The Space Needle’s Loupe Lounge Set to Reopen on April 9


The Loupe lounge is the rotating bar at the top of the Space Needle. | Shutterstock

There are fancy cocktails and seafood towers in the sky-high rotating venue

One major Seattle tourist destination is starting to bring back more food and beverage services. The Space Needle’s Loupe lounge — a bar known for its rotating floor and views of the city 500-feet above the ground — will open Friday, April 9, with reservations starting at $200 per person.

That lofty price tag includes admission to the building, a table reservation for two hours, food, drinks, and parking. While the lounge is more about the fancy schmancy cocktails (think Negronis with liquid nitrogen flair), guests can find a few substantial snacks on the menu, including wagyu sliders, a seafood tower with Kusshi oysters, and Dungeness crab cakes.

The Loupe’s reopening expands the small selection of hospitality services at the Space Needle. Visitors can eat and drink on the lookout deck, which opened in January at a limited capacity, while espresso bar Atmos Cafe is eyeing a possible spring return. Many may also remember the famed SkyCity Restaurant (formerly the Eye of the Needle), which closed in September 2017 as part of the landmark’s renovation project. Since then, there has been no full service restaurant inside the building.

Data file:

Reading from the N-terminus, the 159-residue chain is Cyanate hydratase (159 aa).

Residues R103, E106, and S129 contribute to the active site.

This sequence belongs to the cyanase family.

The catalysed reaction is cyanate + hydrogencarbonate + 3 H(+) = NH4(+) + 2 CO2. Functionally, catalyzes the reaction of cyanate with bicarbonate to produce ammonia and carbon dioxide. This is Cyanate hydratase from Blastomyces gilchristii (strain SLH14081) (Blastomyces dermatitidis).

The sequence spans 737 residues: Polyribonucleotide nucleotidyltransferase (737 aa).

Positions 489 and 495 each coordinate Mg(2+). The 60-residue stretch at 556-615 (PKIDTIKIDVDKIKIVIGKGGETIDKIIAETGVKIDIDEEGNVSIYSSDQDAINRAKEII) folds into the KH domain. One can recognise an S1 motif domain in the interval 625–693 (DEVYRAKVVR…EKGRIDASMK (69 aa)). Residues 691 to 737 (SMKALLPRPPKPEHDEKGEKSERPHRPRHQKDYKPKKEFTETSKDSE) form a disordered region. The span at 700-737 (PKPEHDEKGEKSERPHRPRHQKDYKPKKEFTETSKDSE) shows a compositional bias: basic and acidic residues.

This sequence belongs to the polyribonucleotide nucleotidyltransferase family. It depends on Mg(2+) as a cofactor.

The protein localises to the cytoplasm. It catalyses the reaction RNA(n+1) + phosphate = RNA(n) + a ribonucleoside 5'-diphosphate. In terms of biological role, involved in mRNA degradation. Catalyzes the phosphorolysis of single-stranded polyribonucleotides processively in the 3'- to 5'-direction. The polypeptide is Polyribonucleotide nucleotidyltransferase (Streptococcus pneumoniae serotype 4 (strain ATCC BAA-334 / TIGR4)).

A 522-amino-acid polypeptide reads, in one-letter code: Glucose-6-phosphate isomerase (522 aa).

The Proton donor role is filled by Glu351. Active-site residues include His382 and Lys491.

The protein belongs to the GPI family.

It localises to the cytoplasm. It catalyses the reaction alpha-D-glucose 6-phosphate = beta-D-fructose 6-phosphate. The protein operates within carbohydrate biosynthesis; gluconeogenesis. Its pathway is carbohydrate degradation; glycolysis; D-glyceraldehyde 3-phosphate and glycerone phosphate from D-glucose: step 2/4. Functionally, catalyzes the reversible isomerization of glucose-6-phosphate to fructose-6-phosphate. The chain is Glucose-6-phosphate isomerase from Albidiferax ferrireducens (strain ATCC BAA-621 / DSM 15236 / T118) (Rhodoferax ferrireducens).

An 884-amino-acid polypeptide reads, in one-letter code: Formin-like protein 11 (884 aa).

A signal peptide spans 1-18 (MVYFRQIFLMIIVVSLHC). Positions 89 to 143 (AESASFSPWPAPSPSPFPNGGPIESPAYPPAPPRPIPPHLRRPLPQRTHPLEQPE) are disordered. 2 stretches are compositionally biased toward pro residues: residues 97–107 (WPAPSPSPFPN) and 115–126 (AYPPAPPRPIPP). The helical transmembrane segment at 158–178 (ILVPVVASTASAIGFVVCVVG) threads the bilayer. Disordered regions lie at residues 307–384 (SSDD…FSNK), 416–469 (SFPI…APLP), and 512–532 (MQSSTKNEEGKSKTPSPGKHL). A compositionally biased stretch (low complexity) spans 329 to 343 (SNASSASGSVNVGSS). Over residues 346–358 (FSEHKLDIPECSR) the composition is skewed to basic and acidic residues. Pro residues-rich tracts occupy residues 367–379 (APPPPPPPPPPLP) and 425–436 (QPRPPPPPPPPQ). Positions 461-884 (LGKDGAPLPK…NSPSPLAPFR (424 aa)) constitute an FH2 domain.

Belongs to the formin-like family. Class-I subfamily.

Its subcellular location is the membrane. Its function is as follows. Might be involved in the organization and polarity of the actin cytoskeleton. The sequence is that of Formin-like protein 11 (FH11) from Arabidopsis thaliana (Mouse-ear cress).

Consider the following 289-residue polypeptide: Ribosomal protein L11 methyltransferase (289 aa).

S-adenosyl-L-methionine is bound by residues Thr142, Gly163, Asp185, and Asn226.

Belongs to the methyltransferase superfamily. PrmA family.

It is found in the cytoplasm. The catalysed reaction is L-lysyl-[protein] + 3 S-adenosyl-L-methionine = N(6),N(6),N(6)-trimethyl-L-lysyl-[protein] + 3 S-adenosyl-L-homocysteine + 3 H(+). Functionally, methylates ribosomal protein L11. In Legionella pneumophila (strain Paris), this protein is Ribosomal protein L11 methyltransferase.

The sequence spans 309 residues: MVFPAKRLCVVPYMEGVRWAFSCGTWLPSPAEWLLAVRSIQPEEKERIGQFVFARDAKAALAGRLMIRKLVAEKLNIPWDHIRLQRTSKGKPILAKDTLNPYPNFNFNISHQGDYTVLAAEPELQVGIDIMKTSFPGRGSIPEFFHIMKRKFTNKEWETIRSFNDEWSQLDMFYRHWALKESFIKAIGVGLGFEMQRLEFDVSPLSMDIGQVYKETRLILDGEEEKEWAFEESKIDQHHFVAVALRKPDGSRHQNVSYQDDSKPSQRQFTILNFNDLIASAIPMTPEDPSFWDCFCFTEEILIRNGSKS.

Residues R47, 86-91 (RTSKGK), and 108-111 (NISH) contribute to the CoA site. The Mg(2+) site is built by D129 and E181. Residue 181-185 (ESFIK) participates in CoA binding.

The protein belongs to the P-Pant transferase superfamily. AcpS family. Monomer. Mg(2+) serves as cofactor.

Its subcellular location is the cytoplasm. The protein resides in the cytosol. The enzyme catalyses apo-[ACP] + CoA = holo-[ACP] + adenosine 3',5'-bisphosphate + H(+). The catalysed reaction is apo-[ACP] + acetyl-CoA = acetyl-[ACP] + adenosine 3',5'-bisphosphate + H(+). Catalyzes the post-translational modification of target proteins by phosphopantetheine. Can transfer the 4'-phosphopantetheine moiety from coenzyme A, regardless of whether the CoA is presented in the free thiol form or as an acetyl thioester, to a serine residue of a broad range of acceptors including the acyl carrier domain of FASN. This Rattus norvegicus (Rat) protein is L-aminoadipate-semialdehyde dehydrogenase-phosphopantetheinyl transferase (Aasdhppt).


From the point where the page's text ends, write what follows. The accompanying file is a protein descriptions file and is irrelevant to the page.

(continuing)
Pre-pandemic, the Space Needle welcomed more than a million visitors per year, but was shut down for several months in 2020 due to the pandemic, before reopening last summer. According to the official website, COVID-related precautions include utilizing UV-C light to clean the air and surfaces, limiting tables to parties of six people (the current Washington capacity is 10 per table), ventilating the tight elevators, and eliminating the use of cash for payments.

The Loupe lounge isn’t the only sky-high sightseeing dining spot in Seattle. The Smith Tower downtown recently reopened the Observatory again after with a happy hour special, as well as an option to order takeout drinks for curbside pickup. And the Seattle Great Wheel at Pier 57 now offers four-course dinners on the ride’s gondolas, which reach about 175 feet above ground, overlooking Elliott Bay.

This post was originally published on this site

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